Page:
I’m looking for some help. I have a black oxide shop and as part of our process line we have a hydrochloric acid bath. From time to time, we unknowingly get Zinc from our customers. We have to send water samples from our rinse tanks to a lab for reporting our discharge to the city. We have been over our allowable limits many times. My question is, when Zinc is removed from steel parts in our hydrochloric bath, what happens to the Zinc? Could we be getting residual Zinc from our acid bath every time we go to rinse? The max limit allowable by the city is 3.5 ppm. Thank you!
Zn in HCl forms ZnCl
2 or zinc chloride. Its highly soluble in water, so should remain in solution in the bath. As long as you are reusing that acid from one part to another, the bath material you are rinsing would contain some amount of Zn.
With that 3.5 ppm limit, it would only take somewhere around 2.5 ounces of Zn in a 50 gallon bath to reach that limit in the bath itself. With only residuals from that bath making it into the rinse though, it’s tough to make any prediction on contamination limits for parts being processed in the acid bath.
If your water samples are giving consistent numbers, you could possibly scale up your bath volume to a point where the concentration is low enough that the residual rinse remains under the limits.
You might look at trying to precipitate residual metal ions from the rinse tank water, either as a continuous process, or at least just before discharging as waste water.
Zinc should precipitate out by raising the pH of the rinse water to about 9.0 to 9.5, by addition of NaOH (lye). Doing this as a continuous process would also eliminate the residual acids, not sure if you want that or not, but would give plenty of time for the ZnOH sludge to sink to the bottom of the tank.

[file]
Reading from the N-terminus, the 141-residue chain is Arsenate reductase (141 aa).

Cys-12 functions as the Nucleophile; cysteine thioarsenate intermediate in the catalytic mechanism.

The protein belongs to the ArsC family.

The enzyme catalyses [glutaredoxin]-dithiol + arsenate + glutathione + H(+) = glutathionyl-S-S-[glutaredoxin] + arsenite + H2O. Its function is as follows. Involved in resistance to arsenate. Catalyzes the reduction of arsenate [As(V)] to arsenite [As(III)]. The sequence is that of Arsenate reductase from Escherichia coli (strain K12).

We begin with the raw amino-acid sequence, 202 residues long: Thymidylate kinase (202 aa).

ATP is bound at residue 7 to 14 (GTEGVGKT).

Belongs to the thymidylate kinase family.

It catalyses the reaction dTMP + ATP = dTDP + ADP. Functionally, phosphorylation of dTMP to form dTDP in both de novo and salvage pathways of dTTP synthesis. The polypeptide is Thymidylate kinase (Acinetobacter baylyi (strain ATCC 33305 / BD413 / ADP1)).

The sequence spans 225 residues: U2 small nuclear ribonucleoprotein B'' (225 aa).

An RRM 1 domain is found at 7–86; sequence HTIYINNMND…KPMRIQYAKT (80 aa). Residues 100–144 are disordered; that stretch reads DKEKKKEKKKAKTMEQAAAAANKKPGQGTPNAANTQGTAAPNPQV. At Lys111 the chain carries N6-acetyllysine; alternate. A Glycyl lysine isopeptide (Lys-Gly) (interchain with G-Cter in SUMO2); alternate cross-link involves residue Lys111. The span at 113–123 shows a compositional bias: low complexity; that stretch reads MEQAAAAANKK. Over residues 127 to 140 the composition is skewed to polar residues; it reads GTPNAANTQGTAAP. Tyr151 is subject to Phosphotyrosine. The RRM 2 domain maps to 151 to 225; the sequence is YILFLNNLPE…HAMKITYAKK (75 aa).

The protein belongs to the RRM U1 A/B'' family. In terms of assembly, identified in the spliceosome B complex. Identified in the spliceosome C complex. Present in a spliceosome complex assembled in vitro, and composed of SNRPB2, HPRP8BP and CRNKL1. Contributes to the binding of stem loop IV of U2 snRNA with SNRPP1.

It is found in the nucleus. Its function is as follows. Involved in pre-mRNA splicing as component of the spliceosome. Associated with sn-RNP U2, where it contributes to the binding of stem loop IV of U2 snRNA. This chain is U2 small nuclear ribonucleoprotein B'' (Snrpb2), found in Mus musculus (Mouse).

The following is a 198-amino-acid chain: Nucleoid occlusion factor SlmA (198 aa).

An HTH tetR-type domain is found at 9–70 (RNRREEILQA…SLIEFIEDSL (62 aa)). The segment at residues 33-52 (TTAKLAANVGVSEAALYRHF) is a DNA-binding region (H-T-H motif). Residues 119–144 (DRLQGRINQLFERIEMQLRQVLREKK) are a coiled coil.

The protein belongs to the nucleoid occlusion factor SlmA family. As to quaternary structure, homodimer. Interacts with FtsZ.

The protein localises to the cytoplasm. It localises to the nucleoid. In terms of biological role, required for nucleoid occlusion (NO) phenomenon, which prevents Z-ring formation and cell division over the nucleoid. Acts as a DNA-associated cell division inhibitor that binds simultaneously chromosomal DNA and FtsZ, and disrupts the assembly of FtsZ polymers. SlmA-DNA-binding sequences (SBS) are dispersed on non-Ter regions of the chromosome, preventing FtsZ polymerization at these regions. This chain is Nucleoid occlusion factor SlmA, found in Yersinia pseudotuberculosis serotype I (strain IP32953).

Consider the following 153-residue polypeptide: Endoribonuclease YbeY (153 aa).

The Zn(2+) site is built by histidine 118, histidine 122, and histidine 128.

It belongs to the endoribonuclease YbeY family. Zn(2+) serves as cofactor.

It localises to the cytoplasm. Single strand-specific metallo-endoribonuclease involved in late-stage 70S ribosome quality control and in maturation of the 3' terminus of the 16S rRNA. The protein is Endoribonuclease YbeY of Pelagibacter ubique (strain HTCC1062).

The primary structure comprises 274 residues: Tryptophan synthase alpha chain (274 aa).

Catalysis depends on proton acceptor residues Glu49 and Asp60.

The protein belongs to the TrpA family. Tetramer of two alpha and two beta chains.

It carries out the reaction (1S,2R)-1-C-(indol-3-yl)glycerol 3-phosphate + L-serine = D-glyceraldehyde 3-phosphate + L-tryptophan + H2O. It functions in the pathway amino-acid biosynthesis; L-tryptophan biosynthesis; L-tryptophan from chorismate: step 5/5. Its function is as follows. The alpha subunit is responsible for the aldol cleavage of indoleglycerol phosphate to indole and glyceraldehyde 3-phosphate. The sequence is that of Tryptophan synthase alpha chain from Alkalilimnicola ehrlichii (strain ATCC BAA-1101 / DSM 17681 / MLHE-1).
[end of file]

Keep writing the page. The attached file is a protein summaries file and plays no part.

Does the addition of NaOH do anything other than increase the pH? I have other high pH alkaline chemicals that could be used, if it’s just to raise the pH. This may explain why this is such a new problem for us. We used to use our alkaline hot soap bath much more than we do now, they share the same rinse bath. I used to think that was just to neutralize the pH, but now I see that there may be other benefits.
Adding NaOH reacts the ZnCl2 in solution to form Zn(OH)2 and salt (NaCl). So, the water you pour off is salty water, and the sludge goo is zinc hydroxide…which you would have to dispose of or try to sell to somebody…not sure it has any uses though, and the dry powder is an eye/lung irritant.
As far as other chemicals, yes probably. How well it would work would depend on the solubility of whatever the new zinc molecule is…i.e. the pH I gave is for reacting ZnCl2 to Zn(OH)2 which happens when you add lye (NaOH) to the mix, and get it to the right pH. If you know what the other alkaline chemicals are, I might be able to look up what the reactant solubility is.
You also have to be careful, some reactions might produce toxic gases…lye won’t and I think you would also be ok adding sodium carbonate (washing soda) or trisodium phosphate. These two species would (I think) be easier to dispose of than the zinc hydroxide, but the reactants needed might cost more overall. Easier to dispose of, because the reactants (zinc phosphate and zinc carbonate, respectively) would dry to a powder or cake, and they are relatively non-toxic, and potentially useful to somebody, i.e. you could get people to give you money to take it away if you made enough of it.
Thank you for your help! I really appreciate it. I’ll implement this and hopefully never see high levels of zinc on our water report again. Again, Thank you very much!
@btrueblood mentioned it but I’ll say it again because it can’t be stressed enough. Be fully aware of any reaction byproducts for whatever alkaline materials you intend to use. Toxic gases are a real and dangerous thing even at seemingly minuscule concentrations.